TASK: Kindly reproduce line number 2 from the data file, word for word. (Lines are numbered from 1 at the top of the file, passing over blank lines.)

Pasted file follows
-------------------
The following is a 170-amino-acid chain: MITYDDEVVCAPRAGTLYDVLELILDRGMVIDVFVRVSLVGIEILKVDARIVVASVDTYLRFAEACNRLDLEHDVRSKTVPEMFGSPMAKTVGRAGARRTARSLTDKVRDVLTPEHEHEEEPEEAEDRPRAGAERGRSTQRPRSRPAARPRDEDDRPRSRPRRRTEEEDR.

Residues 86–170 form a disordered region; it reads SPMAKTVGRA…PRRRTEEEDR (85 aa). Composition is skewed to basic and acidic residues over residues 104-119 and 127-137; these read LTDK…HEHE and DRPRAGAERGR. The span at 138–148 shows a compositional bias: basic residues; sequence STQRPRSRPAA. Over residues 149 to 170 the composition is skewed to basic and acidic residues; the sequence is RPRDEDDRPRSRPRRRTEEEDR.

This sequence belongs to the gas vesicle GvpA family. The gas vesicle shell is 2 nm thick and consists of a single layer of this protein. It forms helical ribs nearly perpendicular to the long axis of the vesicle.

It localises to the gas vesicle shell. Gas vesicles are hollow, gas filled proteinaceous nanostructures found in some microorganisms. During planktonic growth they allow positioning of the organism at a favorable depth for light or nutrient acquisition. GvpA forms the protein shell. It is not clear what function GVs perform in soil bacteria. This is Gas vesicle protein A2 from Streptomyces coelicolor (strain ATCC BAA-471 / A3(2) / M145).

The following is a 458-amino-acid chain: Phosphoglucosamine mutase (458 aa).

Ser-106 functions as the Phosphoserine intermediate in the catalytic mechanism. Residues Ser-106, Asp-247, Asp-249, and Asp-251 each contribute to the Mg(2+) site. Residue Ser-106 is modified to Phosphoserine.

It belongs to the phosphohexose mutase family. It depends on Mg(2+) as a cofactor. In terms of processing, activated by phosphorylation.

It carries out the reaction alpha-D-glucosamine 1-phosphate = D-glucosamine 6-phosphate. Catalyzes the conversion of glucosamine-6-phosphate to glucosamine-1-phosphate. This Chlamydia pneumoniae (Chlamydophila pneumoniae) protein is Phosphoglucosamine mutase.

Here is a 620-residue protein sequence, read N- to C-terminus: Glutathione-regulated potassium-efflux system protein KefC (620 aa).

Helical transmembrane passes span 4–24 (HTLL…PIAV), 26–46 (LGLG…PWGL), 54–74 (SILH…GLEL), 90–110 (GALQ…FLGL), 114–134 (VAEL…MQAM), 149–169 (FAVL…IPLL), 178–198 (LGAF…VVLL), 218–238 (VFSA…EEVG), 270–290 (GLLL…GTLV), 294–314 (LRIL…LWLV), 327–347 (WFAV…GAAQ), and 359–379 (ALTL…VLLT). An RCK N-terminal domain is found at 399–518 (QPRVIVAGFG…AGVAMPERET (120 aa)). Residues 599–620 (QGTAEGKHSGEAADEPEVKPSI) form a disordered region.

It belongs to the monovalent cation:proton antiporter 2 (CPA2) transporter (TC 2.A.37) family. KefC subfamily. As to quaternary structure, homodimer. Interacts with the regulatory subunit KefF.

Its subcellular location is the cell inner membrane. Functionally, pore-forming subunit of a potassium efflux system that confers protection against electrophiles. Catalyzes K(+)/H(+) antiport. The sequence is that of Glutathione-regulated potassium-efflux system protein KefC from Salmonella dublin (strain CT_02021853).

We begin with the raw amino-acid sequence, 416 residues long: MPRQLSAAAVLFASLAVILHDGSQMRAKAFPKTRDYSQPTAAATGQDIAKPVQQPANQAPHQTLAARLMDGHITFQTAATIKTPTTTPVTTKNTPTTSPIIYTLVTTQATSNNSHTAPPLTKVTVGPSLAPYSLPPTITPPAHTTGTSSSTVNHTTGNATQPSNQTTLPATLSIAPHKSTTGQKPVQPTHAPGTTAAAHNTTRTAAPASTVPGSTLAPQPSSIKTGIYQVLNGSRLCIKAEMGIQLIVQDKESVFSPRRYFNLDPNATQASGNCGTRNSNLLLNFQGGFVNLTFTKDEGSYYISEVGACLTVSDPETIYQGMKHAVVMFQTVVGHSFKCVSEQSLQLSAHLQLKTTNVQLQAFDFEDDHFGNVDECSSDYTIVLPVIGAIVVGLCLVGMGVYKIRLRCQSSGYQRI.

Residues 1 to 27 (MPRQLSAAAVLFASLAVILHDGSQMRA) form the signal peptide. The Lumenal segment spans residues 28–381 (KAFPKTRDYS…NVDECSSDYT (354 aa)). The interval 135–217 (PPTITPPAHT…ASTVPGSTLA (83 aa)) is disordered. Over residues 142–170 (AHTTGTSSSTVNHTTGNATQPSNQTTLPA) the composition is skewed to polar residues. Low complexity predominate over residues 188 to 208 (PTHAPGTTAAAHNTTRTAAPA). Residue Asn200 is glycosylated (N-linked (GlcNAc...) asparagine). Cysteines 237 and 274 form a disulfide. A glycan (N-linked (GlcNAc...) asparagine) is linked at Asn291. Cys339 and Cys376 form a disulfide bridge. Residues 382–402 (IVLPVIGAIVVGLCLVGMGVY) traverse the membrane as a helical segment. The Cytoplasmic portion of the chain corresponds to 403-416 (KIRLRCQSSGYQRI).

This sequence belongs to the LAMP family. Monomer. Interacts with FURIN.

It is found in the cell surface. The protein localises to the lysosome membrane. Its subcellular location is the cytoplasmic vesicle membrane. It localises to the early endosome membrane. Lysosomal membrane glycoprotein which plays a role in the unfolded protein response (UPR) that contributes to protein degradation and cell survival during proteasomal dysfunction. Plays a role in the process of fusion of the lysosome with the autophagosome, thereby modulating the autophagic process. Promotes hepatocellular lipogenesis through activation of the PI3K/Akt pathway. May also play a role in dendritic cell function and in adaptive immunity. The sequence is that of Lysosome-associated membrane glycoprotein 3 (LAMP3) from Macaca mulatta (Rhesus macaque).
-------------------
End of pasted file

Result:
Residues 86–170 form a disordered region; it reads SPMAKTVGRA…PRRRTEEEDR (85 aa). Composition is skewed to basic and acidic residues over residues 104-119 and 127-137; these read LTDK…HEHE and DRPRAGAERGR. The span at 138–148 shows a compositional bias: basic residues; sequence STQRPRSRPAA. Over residues 149 to 170 the composition is skewed to basic and acidic residues; the sequence is RPRDEDDRPRSRPRRRTEEEDR.